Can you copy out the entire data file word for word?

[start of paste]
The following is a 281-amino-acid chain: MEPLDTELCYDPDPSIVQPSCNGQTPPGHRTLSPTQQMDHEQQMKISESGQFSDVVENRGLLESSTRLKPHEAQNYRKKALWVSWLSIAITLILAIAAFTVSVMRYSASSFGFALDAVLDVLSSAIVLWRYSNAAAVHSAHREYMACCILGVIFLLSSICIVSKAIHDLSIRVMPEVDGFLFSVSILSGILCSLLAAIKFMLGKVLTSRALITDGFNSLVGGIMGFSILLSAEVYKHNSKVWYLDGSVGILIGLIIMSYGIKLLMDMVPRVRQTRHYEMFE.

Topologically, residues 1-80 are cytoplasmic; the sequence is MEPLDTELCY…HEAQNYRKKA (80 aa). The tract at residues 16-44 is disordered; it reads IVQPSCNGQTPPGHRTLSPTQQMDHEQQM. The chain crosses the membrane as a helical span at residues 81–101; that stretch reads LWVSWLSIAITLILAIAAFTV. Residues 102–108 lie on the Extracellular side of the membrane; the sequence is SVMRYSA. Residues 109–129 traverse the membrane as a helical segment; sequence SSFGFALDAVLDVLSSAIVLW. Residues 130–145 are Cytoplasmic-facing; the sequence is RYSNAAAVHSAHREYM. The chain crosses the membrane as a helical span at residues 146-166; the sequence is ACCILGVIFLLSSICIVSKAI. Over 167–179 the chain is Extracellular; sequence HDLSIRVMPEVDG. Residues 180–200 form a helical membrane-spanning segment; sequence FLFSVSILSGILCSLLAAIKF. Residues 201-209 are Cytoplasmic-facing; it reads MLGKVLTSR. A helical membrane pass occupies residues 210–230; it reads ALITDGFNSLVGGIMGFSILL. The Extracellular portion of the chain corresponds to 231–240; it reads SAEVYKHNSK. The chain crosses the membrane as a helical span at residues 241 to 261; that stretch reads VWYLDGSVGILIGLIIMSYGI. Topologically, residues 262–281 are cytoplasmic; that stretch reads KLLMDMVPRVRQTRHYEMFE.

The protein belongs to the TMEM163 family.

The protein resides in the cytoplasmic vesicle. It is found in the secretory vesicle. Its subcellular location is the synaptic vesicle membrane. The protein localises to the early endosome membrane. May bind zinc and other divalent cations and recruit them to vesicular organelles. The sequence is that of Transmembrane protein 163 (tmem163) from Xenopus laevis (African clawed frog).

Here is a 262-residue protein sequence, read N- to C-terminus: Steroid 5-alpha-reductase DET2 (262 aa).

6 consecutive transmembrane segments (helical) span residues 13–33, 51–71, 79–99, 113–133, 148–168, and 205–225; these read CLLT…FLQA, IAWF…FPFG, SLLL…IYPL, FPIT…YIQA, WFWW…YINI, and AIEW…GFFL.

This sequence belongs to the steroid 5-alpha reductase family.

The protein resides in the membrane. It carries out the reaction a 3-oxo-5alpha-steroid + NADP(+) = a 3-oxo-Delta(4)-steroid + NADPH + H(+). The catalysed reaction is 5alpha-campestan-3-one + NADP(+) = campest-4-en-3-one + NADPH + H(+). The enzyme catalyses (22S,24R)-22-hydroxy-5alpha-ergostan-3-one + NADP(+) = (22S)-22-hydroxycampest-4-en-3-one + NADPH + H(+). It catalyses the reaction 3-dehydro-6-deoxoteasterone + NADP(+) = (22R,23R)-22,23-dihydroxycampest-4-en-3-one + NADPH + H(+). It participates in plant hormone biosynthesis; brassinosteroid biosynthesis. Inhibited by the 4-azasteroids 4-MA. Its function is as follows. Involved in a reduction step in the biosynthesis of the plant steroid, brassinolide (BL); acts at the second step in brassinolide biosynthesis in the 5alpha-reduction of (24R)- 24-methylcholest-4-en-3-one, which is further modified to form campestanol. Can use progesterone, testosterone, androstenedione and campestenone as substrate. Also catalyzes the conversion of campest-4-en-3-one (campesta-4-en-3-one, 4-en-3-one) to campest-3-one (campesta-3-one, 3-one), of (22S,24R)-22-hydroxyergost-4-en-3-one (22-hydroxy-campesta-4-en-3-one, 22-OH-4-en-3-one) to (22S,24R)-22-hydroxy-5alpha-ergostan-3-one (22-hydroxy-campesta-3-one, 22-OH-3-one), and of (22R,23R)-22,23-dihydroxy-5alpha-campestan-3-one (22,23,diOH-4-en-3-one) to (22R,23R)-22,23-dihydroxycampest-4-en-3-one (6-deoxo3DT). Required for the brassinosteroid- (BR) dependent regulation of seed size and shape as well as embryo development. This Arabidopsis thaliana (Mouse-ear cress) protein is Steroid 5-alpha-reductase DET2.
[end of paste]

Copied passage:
The following is a 281-amino-acid chain: MEPLDTELCYDPDPSIVQPSCNGQTPPGHRTLSPTQQMDHEQQMKISESGQFSDVVENRGLLESSTRLKPHEAQNYRKKALWVSWLSIAITLILAIAAFTVSVMRYSASSFGFALDAVLDVLSSAIVLWRYSNAAAVHSAHREYMACCILGVIFLLSSICIVSKAIHDLSIRVMPEVDGFLFSVSILSGILCSLLAAIKFMLGKVLTSRALITDGFNSLVGGIMGFSILLSAEVYKHNSKVWYLDGSVGILIGLIIMSYGIKLLMDMVPRVRQTRHYEMFE.

Topologically, residues 1-80 are cytoplasmic; the sequence is MEPLDTELCY…HEAQNYRKKA (80 aa). The tract at residues 16-44 is disordered; it reads IVQPSCNGQTPPGHRTLSPTQQMDHEQQM. The chain crosses the membrane as a helical span at residues 81–101; that stretch reads LWVSWLSIAITLILAIAAFTV. Residues 102–108 lie on the Extracellular side of the membrane; the sequence is SVMRYSA. Residues 109–129 traverse the membrane as a helical segment; sequence SSFGFALDAVLDVLSSAIVLW. Residues 130–145 are Cytoplasmic-facing; the sequence is RYSNAAAVHSAHREYM. The chain crosses the membrane as a helical span at residues 146-166; the sequence is ACCILGVIFLLSSICIVSKAI. Over 167–179 the chain is Extracellular; sequence HDLSIRVMPEVDG. Residues 180–200 form a helical membrane-spanning segment; sequence FLFSVSILSGILCSLLAAIKF. Residues 201-209 are Cytoplasmic-facing; it reads MLGKVLTSR. A helical membrane pass occupies residues 210–230; it reads ALITDGFNSLVGGIMGFSILL. The Extracellular portion of the chain corresponds to 231–240; it reads SAEVYKHNSK. The chain crosses the membrane as a helical span at residues 241 to 261; that stretch reads VWYLDGSVGILIGLIIMSYGI. Topologically, residues 262–281 are cytoplasmic; that stretch reads KLLMDMVPRVRQTRHYEMFE.

The protein belongs to the TMEM163 family.

The protein resides in the cytoplasmic vesicle. It is found in the secretory vesicle. Its subcellular location is the synaptic vesicle membrane. The protein localises to the early endosome membrane. May bind zinc and other divalent cations and recruit them to vesicular organelles. The sequence is that of Transmembrane protein 163 (tmem163) from Xenopus laevis (African clawed frog).

Here is a 262-residue protein sequence, read N- to C-terminus: Steroid 5-alpha-reductase DET2 (262 aa).

6 consecutive transmembrane segments (helical) span residues 13–33, 51–71, 79–99, 113–133, 148–168, and 205–225; these read CLLT…FLQA, IAWF…FPFG, SLLL…IYPL, FPIT…YIQA, WFWW…YINI, and AIEW…GFFL.

This sequence belongs to the steroid 5-alpha reductase family.

The protein resides in the membrane. It carries out the reaction a 3-oxo-5alpha-steroid + NADP(+) = a 3-oxo-Delta(4)-steroid + NADPH + H(+). The catalysed reaction is 5alpha-campestan-3-one + NADP(+) = campest-4-en-3-one + NADPH + H(+). The enzyme catalyses (22S,24R)-22-hydroxy-5alpha-ergostan-3-one + NADP(+) = (22S)-22-hydroxycampest-4-en-3-one + NADPH + H(+). It catalyses the reaction 3-dehydro-6-deoxoteasterone + NADP(+) = (22R,23R)-22,23-dihydroxycampest-4-en-3-one + NADPH + H(+). It participates in plant hormone biosynthesis; brassinosteroid biosynthesis. Inhibited by the 4-azasteroids 4-MA. Its function is as follows. Involved in a reduction step in the biosynthesis of the plant steroid, brassinolide (BL); acts at the second step in brassinolide biosynthesis in the 5alpha-reduction of (24R)- 24-methylcholest-4-en-3-one, which is further modified to form campestanol. Can use progesterone, testosterone, androstenedione and campestenone as substrate. Also catalyzes the conversion of campest-4-en-3-one (campesta-4-en-3-one, 4-en-3-one) to campest-3-one (campesta-3-one, 3-one), of (22S,24R)-22-hydroxyergost-4-en-3-one (22-hydroxy-campesta-4-en-3-one, 22-OH-4-en-3-one) to (22S,24R)-22-hydroxy-5alpha-ergostan-3-one (22-hydroxy-campesta-3-one, 22-OH-3-one), and of (22R,23R)-22,23-dihydroxy-5alpha-campestan-3-one (22,23,diOH-4-en-3-one) to (22R,23R)-22,23-dihydroxycampest-4-en-3-one (6-deoxo3DT). Required for the brassinosteroid- (BR) dependent regulation of seed size and shape as well as embryo development. This Arabidopsis thaliana (Mouse-ear cress) protein is Steroid 5-alpha-reductase DET2.